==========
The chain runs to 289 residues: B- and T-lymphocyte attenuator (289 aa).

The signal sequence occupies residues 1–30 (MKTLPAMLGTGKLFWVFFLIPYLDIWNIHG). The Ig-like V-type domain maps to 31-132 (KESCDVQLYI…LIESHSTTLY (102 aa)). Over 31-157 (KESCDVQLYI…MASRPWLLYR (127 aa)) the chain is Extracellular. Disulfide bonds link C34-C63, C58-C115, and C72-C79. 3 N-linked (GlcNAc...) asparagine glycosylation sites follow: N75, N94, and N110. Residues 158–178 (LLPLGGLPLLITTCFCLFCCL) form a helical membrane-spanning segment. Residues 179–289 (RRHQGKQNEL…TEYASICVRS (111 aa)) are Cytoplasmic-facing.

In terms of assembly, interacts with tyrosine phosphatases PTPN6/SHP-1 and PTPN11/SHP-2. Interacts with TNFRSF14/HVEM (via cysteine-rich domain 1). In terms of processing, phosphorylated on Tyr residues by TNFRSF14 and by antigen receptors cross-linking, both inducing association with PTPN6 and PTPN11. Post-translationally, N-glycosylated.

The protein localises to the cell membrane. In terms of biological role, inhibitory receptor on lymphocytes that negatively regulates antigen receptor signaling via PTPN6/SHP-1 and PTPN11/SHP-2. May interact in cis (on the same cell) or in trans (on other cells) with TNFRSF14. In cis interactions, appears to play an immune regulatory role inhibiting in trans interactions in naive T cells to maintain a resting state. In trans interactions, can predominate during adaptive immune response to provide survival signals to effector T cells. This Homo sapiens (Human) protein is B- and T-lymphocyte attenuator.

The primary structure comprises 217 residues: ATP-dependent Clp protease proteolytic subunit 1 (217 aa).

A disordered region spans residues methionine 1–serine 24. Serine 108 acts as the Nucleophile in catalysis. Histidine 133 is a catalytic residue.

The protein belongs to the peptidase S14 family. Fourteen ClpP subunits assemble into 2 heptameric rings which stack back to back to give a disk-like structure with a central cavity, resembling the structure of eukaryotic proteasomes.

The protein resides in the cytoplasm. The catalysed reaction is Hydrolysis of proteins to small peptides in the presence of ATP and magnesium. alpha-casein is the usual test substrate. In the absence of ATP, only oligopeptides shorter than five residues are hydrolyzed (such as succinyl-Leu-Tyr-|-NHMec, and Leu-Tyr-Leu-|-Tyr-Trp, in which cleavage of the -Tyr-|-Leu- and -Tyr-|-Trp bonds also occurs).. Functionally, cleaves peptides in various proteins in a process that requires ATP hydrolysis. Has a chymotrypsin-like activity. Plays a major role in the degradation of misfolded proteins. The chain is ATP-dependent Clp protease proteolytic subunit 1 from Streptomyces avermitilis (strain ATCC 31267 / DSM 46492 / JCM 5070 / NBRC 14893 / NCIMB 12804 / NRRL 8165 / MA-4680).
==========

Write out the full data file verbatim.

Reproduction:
The chain runs to 289 residues: B- and T-lymphocyte attenuator (289 aa).

The signal sequence occupies residues 1–30 (MKTLPAMLGTGKLFWVFFLIPYLDIWNIHG). The Ig-like V-type domain maps to 31-132 (KESCDVQLYI…LIESHSTTLY (102 aa)). Over 31-157 (KESCDVQLYI…MASRPWLLYR (127 aa)) the chain is Extracellular. Disulfide bonds link C34-C63, C58-C115, and C72-C79. 3 N-linked (GlcNAc...) asparagine glycosylation sites follow: N75, N94, and N110. Residues 158–178 (LLPLGGLPLLITTCFCLFCCL) form a helical membrane-spanning segment. Residues 179–289 (RRHQGKQNEL…TEYASICVRS (111 aa)) are Cytoplasmic-facing.

In terms of assembly, interacts with tyrosine phosphatases PTPN6/SHP-1 and PTPN11/SHP-2. Interacts with TNFRSF14/HVEM (via cysteine-rich domain 1). In terms of processing, phosphorylated on Tyr residues by TNFRSF14 and by antigen receptors cross-linking, both inducing association with PTPN6 and PTPN11. Post-translationally, N-glycosylated.

The protein localises to the cell membrane. In terms of biological role, inhibitory receptor on lymphocytes that negatively regulates antigen receptor signaling via PTPN6/SHP-1 and PTPN11/SHP-2. May interact in cis (on the same cell) or in trans (on other cells) with TNFRSF14. In cis interactions, appears to play an immune regulatory role inhibiting in trans interactions in naive T cells to maintain a resting state. In trans interactions, can predominate during adaptive immune response to provide survival signals to effector T cells. This Homo sapiens (Human) protein is B- and T-lymphocyte attenuator.

The primary structure comprises 217 residues: ATP-dependent Clp protease proteolytic subunit 1 (217 aa).

A disordered region spans residues methionine 1–serine 24. Serine 108 acts as the Nucleophile in catalysis. Histidine 133 is a catalytic residue.

The protein belongs to the peptidase S14 family. Fourteen ClpP subunits assemble into 2 heptameric rings which stack back to back to give a disk-like structure with a central cavity, resembling the structure of eukaryotic proteasomes.

The protein resides in the cytoplasm. The catalysed reaction is Hydrolysis of proteins to small peptides in the presence of ATP and magnesium. alpha-casein is the usual test substrate. In the absence of ATP, only oligopeptides shorter than five residues are hydrolyzed (such as succinyl-Leu-Tyr-|-NHMec, and Leu-Tyr-Leu-|-Tyr-Trp, in which cleavage of the -Tyr-|-Leu- and -Tyr-|-Trp bonds also occurs).. Functionally, cleaves peptides in various proteins in a process that requires ATP hydrolysis. Has a chymotrypsin-like activity. Plays a major role in the degradation of misfolded proteins. The chain is ATP-dependent Clp protease proteolytic subunit 1 from Streptomyces avermitilis (strain ATCC 31267 / DSM 46492 / JCM 5070 / NBRC 14893 / NCIMB 12804 / NRRL 8165 / MA-4680).